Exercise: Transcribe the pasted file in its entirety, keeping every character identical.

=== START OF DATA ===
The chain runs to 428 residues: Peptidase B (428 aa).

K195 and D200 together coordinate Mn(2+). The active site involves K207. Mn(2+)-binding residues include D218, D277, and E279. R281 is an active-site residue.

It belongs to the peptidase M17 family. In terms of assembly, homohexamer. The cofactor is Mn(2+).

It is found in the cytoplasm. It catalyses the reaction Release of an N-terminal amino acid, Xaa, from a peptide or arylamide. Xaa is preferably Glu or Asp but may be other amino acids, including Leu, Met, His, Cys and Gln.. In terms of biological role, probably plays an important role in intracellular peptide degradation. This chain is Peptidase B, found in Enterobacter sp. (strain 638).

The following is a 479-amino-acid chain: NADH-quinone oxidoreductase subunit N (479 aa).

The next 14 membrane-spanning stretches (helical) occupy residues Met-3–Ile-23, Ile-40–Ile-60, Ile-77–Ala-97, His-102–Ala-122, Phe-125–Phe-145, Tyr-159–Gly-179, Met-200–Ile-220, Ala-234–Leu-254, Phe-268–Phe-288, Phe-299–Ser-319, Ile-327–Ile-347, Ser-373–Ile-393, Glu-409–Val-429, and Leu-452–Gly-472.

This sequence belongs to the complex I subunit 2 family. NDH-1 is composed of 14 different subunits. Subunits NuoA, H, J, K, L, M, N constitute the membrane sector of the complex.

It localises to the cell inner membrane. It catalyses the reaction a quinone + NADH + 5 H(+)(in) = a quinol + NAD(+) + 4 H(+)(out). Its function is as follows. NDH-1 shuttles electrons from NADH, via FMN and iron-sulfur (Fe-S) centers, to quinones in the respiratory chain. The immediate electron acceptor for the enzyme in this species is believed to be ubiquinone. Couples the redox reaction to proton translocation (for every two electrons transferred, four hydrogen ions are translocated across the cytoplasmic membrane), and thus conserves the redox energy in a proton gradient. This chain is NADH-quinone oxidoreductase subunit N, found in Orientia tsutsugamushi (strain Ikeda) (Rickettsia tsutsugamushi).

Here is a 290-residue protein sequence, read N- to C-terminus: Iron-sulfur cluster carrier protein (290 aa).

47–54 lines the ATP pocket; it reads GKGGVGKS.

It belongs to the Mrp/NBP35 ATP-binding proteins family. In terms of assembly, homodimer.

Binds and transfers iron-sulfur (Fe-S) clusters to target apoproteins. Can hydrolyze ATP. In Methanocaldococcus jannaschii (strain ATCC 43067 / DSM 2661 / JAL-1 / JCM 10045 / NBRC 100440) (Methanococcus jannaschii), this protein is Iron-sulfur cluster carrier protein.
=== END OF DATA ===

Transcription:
The chain runs to 428 residues: Peptidase B (428 aa).

K195 and D200 together coordinate Mn(2+). The active site involves K207. Mn(2+)-binding residues include D218, D277, and E279. R281 is an active-site residue.

It belongs to the peptidase M17 family. In terms of assembly, homohexamer. The cofactor is Mn(2+).

It is found in the cytoplasm. It catalyses the reaction Release of an N-terminal amino acid, Xaa, from a peptide or arylamide. Xaa is preferably Glu or Asp but may be other amino acids, including Leu, Met, His, Cys and Gln.. In terms of biological role, probably plays an important role in intracellular peptide degradation. This chain is Peptidase B, found in Enterobacter sp. (strain 638).

The following is a 479-amino-acid chain: NADH-quinone oxidoreductase subunit N (479 aa).

The next 14 membrane-spanning stretches (helical) occupy residues Met-3–Ile-23, Ile-40–Ile-60, Ile-77–Ala-97, His-102–Ala-122, Phe-125–Phe-145, Tyr-159–Gly-179, Met-200–Ile-220, Ala-234–Leu-254, Phe-268–Phe-288, Phe-299–Ser-319, Ile-327–Ile-347, Ser-373–Ile-393, Glu-409–Val-429, and Leu-452–Gly-472.

This sequence belongs to the complex I subunit 2 family. NDH-1 is composed of 14 different subunits. Subunits NuoA, H, J, K, L, M, N constitute the membrane sector of the complex.

It localises to the cell inner membrane. It catalyses the reaction a quinone + NADH + 5 H(+)(in) = a quinol + NAD(+) + 4 H(+)(out). Its function is as follows. NDH-1 shuttles electrons from NADH, via FMN and iron-sulfur (Fe-S) centers, to quinones in the respiratory chain. The immediate electron acceptor for the enzyme in this species is believed to be ubiquinone. Couples the redox reaction to proton translocation (for every two electrons transferred, four hydrogen ions are translocated across the cytoplasmic membrane), and thus conserves the redox energy in a proton gradient. This chain is NADH-quinone oxidoreductase subunit N, found in Orientia tsutsugamushi (strain Ikeda) (Rickettsia tsutsugamushi).

Here is a 290-residue protein sequence, read N- to C-terminus: Iron-sulfur cluster carrier protein (290 aa).

47–54 lines the ATP pocket; it reads GKGGVGKS.

It belongs to the Mrp/NBP35 ATP-binding proteins family. In terms of assembly, homodimer.

Binds and transfers iron-sulfur (Fe-S) clusters to target apoproteins. Can hydrolyze ATP. In Methanocaldococcus jannaschii (strain ATCC 43067 / DSM 2661 / JAL-1 / JCM 10045 / NBRC 100440) (Methanococcus jannaschii), this protein is Iron-sulfur cluster carrier protein.